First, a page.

The letter by Robbie Felix that calls upon Costa Rica to demand more financial responsibility from absent fathers (and to offer second DNA tests to determine paternity) as a means of alleviating child poverty is well-meaning but shortsighted.
A main reason why only a third of single mothers in Costa Rica petition for child support is that receiving it is rarely worth their effort. The courts generally set child support awards at about 20 percent of the father’s income. If the father earns a typical working-man’s wage of $500 per month, that makes for a child support award of less than $25 per week. Yes, this is something, but when paying support many men also expect sexual favors, meals, and other things to which they feel their “provider” role entitles them. Some even try to control the women as if they are still the head of the house, and not a few exert this control through physical violence. Rather than deal with this machista nonsense, many single mothers opt to forgo the measly amount of support they could legally receive.
Moreover, many of these absent fathers have more than one child, often by different women. When you start lopping 20 percent off a low income three or four times, you realize that the guy simply can’t pay for them all. In fact, it is not terribly unusual for a man to have fathered more than five children. Since the child support payments for five children eat up 100 percent of his income, how is he going to pay for the sixth — much less support himself?
Clearly the problem, and thus the solution, is more complicated than the failure of many men to pay child support or even of many women to seek it. The problem is why so many women permit themselves to be impregnated by men they prefer not to marry, and then why so many men impregnate women they don’t plan on marrying. When mothers and fathers commit to one another and share the same household, after all, it is easier for them and their children to avoid poverty.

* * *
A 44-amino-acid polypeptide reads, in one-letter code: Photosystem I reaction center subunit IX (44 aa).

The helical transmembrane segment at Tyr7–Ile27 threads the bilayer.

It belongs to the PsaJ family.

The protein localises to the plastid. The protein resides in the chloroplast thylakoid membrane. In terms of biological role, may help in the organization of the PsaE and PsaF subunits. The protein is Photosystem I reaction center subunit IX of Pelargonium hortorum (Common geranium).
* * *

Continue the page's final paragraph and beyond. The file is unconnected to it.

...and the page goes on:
There are lots of explanations for this problem, including long-standing cultural traditions and the fickleness of adolescent infatuations. However, another explanation may make some expats uneasy. The trend lines show a steady increase in births to single mothers and also an increase in female-headed households, since 1990.
These trends parallel the emergence of Costa Rica as a favored destination for sex tourists. These simultaneous developments do not appear unrelated. Young mothers who face the choice between dealing with the fathers of their babies or earning more money more easily from sex tourists, sometimes decide to target the tourists. This in turn intensifies the machismo of men, who priced out of the marriage market for their own women, feed their wounded egos by impregnating and then leaving the women that they couldn’t afford to marry anyway.
My point is that sex tourism bears some of the responsibility for child poverty in Costa Rica. Ironically, many of these tourists believe that they are helping the single mothers, and in the short term they may be. However, in the long term, sex tourist dollars entice women into prostitution, discourage them from committing to the men who father their children and even discourage them from taking other practical steps to improve their own financial lives, like finishing school.
It would be nice if the problem of child poverty in Costa Rica could be solved with a second DNA test and a more active pursuit of deadbeat dads. Alas, the problem is more complicated, and some of these complications can be seen by a reflective look in the mirror.